In settling the estate of my Aunt Eunice, who died recently at 94, her nieces and nephews gathered at her house a few months ago to divide her things, including her personal library.
Tim, my oldest brother, got Eunice’s bird books. He’s been carrying them into the yard on mild mornings, comparing the birds in the pages with the birds in the branches, testing literature against life.
I got Eunice’s Plutarch, her English poetry, and the many coffee-table books about her favorite artist, Andrew Wyeth. I knew little about Wyeth before these volumes dropped in my lap. But thanks to this unexpected gift, I’ve been spending my evenings trailing Wyeth across one wheat-colored landscape after another, learning what all the fuss is about.
When Eunice’s books passed from one household to another, what we inherited, I suppose, was a particular way of seeing things, an intimate philosophy. That’s what a personal library is, I guess: an assortment of books that have survived successive purgings of the shelves over the years, leaving only the ideas and insights a reader truly treasures. To open these books is to remember what Eunice loved, and to indulge the possibility that they might attract our affection, too.
This is largely how literary tradition has been built over the years – in the physical passage of books from one generation to the next, the choosing of what to hold dear and what to discard. The books that a succession of descendants decides to keep become, through stubborn resilience, the works we call classics.
But I’ve been wondering, as I look at the books that once stood on Eunice’s shelves and now stand on mine, how all of this is going to work in the world of digital publishing. I don’t want to sound dismissive of e-books, which have some distinct advantages over traditional books. But it’s not quite the same, I imagine, to discover, upon the death of a loved one, that you’re the proud owner of the dear departed’s e-reader. A digital library seems much too fragile to constitute a true bequeathing of a body of knowledge. One cannot easily envision an heirloom download of a John Updike novel, for example, passing from father to son to grandson.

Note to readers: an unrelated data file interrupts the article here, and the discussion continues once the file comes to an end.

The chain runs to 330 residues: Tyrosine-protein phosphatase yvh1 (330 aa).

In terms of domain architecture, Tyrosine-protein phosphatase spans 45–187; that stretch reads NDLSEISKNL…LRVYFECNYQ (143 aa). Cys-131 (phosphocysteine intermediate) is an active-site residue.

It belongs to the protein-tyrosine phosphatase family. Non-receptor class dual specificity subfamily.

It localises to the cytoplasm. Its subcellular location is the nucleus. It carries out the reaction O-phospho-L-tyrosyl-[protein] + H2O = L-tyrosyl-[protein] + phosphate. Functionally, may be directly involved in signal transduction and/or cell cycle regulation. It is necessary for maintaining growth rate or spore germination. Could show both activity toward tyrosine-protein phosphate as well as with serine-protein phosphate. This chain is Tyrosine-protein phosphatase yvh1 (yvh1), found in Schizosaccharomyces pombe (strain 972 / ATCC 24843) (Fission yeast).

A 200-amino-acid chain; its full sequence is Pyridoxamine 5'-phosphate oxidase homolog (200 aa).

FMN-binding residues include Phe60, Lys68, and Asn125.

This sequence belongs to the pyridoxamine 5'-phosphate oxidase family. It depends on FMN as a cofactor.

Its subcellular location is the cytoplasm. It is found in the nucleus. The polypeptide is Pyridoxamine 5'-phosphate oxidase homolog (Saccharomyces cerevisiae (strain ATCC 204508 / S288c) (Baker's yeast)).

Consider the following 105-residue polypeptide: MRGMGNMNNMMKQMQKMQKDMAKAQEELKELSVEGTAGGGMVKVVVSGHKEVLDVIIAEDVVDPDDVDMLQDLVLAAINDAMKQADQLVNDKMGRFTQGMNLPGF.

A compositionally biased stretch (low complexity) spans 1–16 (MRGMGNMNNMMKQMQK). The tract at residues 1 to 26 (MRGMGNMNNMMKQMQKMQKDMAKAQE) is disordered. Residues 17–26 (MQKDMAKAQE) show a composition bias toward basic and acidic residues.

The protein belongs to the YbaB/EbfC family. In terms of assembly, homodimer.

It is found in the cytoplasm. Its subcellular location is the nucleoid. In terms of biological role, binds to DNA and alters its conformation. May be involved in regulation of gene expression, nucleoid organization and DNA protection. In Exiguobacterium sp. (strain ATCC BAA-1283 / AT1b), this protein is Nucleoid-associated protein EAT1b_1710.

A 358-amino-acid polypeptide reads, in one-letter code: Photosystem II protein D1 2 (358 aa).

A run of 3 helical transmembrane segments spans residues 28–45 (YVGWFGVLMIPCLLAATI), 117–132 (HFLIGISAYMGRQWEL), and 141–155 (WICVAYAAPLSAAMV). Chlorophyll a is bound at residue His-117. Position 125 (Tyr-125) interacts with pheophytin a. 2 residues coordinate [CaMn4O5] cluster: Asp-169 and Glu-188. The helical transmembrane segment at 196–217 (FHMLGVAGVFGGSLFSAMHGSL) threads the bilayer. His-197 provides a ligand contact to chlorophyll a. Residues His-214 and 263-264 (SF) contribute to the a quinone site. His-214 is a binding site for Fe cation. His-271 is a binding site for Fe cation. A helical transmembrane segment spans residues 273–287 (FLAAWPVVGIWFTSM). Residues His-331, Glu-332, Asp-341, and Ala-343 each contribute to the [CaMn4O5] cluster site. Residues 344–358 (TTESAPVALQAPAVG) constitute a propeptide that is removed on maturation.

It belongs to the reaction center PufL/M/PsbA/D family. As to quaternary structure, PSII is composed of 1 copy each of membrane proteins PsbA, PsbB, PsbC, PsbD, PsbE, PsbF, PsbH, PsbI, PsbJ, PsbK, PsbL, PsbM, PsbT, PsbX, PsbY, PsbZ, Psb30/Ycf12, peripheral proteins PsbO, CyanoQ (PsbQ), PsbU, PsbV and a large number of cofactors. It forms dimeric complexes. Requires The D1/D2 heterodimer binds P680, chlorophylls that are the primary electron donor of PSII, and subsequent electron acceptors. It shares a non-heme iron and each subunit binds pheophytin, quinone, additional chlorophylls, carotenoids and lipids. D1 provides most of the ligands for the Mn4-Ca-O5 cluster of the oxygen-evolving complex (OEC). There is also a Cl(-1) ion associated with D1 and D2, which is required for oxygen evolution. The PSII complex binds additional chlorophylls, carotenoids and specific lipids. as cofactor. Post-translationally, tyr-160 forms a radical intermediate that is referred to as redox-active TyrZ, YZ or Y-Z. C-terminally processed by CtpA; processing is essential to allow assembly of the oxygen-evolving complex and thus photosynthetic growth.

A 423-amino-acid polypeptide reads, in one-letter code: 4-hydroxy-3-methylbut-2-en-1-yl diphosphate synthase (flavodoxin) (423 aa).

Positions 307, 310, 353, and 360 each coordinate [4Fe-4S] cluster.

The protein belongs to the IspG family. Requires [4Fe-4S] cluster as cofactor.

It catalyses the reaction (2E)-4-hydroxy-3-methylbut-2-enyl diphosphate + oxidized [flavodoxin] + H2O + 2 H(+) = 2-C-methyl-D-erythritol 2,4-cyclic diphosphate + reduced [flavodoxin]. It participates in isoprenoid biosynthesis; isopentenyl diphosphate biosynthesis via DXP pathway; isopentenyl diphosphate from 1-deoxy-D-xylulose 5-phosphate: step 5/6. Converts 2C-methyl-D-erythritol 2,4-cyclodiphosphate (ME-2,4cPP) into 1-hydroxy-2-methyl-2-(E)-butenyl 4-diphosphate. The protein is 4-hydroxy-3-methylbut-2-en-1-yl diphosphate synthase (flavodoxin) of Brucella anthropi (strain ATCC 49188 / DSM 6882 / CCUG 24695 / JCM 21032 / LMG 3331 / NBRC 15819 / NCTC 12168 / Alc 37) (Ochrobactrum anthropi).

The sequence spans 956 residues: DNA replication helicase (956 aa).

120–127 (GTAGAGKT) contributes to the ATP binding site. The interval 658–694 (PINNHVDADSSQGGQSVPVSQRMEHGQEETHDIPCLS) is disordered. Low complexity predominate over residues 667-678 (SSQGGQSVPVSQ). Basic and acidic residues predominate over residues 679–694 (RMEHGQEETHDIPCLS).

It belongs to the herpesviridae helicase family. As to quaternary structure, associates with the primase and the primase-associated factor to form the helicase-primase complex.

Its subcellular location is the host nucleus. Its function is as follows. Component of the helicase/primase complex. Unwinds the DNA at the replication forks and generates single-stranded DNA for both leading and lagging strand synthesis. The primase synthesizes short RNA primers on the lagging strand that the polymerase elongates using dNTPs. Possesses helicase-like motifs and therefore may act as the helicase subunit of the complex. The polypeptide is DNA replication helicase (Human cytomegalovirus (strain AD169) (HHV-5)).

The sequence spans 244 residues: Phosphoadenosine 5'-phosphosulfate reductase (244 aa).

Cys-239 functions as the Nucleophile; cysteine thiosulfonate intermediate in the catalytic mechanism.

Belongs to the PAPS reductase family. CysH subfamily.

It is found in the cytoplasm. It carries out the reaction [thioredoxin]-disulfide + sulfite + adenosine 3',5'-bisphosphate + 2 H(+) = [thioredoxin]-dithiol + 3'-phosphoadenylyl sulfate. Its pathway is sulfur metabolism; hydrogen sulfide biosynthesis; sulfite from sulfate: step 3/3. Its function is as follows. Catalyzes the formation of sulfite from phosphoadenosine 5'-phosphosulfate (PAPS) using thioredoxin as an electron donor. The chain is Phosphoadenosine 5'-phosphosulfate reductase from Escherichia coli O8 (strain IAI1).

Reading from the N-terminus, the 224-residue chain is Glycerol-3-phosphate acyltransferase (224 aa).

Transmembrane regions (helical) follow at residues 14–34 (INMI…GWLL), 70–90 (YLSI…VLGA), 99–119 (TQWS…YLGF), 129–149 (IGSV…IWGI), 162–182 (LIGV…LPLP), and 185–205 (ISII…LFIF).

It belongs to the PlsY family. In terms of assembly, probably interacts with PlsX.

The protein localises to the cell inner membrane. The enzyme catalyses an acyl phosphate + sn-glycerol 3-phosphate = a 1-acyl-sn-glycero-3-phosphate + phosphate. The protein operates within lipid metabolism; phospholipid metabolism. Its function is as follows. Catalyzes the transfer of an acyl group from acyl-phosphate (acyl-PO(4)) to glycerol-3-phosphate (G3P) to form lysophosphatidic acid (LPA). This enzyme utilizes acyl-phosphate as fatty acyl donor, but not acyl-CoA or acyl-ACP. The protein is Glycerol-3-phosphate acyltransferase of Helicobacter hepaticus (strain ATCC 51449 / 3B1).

This question has become more vivid to me as I consider not only the books I’ve inherited over the years, but the volumes I might leave behind. At age 49, I’m looking forward to many more years of happy reading, but the approach of the half-century mark makes one think, with sharpened urgency, of estate planning.
I doubt that I’ll reread my copies of Willa Cather’s “Death Comes for the Archbishop” and “My Antonia,” but I keep them around, at least partly, for the prospect that my son and daughter might eventually read them. I hold onto our “Curious George” omnibus as a treasure for grandchildren yet unborn. And I hope, in some future year, that a descendant of mine will like my copy of E.B. White’s “One Man’s Meat” as much as I do.
But the simple truth is that my kids don’t seem very interested in the books that cover a wall of our living room. My teen-age daughter appears indifferent to them, and my 12-year-old son, although an avid reader, prefers to sample his dystopian fiction on a Kindle.
That’s left another question as I go about my usual cleaning, weeding my bookshelves and deciding what to keep for me, and those who come after me. Lately I’ve been asking myself, as I dust off the keepers and return them to the bookcase: Will anyone really want this when I’m gone?